I am taking an acting class starting this week.
The thing is, so much of what I do, how I approach the work is rooted in the script itself. What is this show? What style does it require? How to I best play THIS character in THIS play. I've often found that prescribed schools of thought about acting can get you into trouble. Trying to use "method" in a Shakespeare or Moliere piece is rather counter-intuitive and, frankly, playing against the intent.
This all comes from my early training, of course. The wisdom of Jeff Green, who's acting classes were really all about style work. What is this play? What style does it require? Truly, one of the most important moments of my acting life was playing Valere in Tartuffe with Jeff directing.
Well, there I am, all Mr. Pacino/DeNiro/Brando wanna be, bemoaning that I didn't "feel it." So, Jeff made us run my big scene over, and over, and over again. Well into the double digits (my weak memory says 60-75 times). We did it until I broke, stopped thinking, just hit my marks and said my lines, and suddenly (magically, even) the scene worked.
What's really idiotic about my attitude is that I really didn't know shit from shinola when it came to "Method." We, really, had no "Method" training. It was part of the style work we did, but not a intensive course, by any means. My concept of "Method" was watching "Method" actors, and reading a few books.
True and False: Heresy and Common Sense for the Actor. I know, I know, people hate it, think it's stupid, but "speak the words, brave and true" tripped a trigger, for me. It led to a path where what seemed to take so much effort, so much self-inflicted torture, and made it seem not so hard. Trust the play, trust the director, trust the rest of the cast. Listen, believe, and respond.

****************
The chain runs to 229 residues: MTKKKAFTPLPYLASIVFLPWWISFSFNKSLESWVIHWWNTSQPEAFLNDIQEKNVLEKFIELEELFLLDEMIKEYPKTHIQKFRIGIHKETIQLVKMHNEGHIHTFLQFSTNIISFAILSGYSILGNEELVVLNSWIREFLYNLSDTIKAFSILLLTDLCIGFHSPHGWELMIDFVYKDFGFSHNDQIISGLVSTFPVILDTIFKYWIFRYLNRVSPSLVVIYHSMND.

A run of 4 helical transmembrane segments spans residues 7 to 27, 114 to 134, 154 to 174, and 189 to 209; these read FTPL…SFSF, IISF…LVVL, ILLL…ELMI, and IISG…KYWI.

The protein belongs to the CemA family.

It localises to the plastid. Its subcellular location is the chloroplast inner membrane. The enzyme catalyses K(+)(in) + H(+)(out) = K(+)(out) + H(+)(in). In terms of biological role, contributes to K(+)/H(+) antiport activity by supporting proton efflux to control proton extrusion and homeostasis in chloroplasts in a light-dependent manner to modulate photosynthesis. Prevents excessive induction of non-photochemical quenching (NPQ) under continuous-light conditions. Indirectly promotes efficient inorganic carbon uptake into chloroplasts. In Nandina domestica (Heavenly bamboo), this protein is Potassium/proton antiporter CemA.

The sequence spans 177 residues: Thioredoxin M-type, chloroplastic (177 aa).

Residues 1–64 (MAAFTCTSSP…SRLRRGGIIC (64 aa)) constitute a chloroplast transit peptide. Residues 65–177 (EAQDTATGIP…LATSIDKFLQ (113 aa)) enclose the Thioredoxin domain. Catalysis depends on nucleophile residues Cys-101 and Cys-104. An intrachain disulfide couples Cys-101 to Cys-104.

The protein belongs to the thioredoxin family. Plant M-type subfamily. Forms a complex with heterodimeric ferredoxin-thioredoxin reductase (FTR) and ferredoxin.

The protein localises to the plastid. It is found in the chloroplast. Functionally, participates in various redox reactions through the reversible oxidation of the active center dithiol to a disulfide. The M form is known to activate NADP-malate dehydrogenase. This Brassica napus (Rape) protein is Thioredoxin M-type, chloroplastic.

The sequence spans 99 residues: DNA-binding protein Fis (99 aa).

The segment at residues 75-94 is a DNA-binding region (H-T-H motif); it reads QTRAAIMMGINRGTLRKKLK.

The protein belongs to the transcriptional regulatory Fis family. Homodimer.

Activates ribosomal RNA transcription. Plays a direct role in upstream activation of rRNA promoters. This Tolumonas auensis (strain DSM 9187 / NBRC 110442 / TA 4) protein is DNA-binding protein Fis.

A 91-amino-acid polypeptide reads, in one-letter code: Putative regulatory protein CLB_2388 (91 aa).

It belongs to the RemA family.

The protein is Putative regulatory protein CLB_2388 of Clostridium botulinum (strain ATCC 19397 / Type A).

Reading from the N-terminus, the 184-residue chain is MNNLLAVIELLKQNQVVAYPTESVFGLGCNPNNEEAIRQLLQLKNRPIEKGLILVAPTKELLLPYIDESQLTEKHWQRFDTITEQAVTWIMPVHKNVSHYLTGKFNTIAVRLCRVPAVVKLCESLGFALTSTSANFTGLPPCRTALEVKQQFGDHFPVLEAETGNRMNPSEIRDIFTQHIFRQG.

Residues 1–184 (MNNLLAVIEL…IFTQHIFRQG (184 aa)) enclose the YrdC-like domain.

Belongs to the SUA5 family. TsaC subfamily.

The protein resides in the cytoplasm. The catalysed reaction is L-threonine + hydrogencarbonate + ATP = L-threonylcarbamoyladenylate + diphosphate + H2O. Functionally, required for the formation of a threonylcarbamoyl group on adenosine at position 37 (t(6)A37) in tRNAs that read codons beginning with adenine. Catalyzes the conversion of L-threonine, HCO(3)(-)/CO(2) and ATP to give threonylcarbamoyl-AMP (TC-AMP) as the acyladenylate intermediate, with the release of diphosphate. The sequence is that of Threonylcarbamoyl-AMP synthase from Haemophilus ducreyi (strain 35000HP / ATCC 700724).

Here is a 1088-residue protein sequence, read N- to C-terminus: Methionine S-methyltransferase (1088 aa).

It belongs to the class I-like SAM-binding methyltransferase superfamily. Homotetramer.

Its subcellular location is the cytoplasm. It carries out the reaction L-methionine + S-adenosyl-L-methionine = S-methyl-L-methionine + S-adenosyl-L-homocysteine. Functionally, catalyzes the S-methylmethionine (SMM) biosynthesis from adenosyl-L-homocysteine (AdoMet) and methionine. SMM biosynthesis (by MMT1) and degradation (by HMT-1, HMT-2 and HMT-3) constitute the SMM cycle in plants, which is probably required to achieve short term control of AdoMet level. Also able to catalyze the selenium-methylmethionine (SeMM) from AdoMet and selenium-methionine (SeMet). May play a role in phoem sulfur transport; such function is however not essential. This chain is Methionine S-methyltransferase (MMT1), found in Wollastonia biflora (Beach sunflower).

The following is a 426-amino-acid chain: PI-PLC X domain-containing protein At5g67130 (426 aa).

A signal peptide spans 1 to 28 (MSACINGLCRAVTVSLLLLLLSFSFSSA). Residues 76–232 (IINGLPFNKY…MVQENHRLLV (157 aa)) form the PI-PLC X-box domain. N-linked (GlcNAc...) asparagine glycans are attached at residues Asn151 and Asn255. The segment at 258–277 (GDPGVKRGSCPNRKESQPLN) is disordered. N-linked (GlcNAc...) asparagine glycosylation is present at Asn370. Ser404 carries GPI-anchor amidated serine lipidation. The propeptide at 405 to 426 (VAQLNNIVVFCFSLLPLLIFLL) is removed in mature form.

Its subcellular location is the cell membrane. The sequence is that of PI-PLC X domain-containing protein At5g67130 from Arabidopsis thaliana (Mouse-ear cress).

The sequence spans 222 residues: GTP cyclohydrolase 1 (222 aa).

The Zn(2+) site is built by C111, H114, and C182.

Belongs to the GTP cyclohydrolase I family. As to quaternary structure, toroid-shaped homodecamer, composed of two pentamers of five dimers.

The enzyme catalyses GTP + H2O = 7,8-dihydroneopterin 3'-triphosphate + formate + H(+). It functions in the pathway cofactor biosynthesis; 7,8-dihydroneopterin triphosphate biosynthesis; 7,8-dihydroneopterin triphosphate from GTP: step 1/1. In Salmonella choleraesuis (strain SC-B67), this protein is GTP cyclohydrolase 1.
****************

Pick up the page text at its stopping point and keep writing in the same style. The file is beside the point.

I sometimes think there's a deep-seated inferiority complex with actors. This raging desire to make what we do harder than it really has to be. Which is not to say I think it's easy, no, no, no, but I think many people try to complicate it so much. K.I.S.S. - Keep It Simple, Stupid. How much time to we spend agonizing over our choices? Trying to find the "right" one?
The trick is, there is no "right" choice.
There's only the choice you make right now, and it cannot be "wrong" if you commit and follow it through. You're living in the moment, right? Then why the hell are you trying to plan out your whole performance in advance? You wouldn't do that in the moment...in real life...would you?
That's all really just me pontificating, now. Take what you will.
So, yeah, starting tomorrow night I'm starting a class in Meisner technique. Now, I'm no expert in, really, any school of acting, other than my own, but my reading makes me feel like this is a school of thought that will work well for me. But who knows? It's been so long since I operated without a character or play to rely on that I am rather scared about it. No, I don't feel I "hide" behind a character, but I have come to rely on the world that the playwright and director have built for me to drive my choices and moment. This is a situation that removes that crutch.
I hope I don't fall down.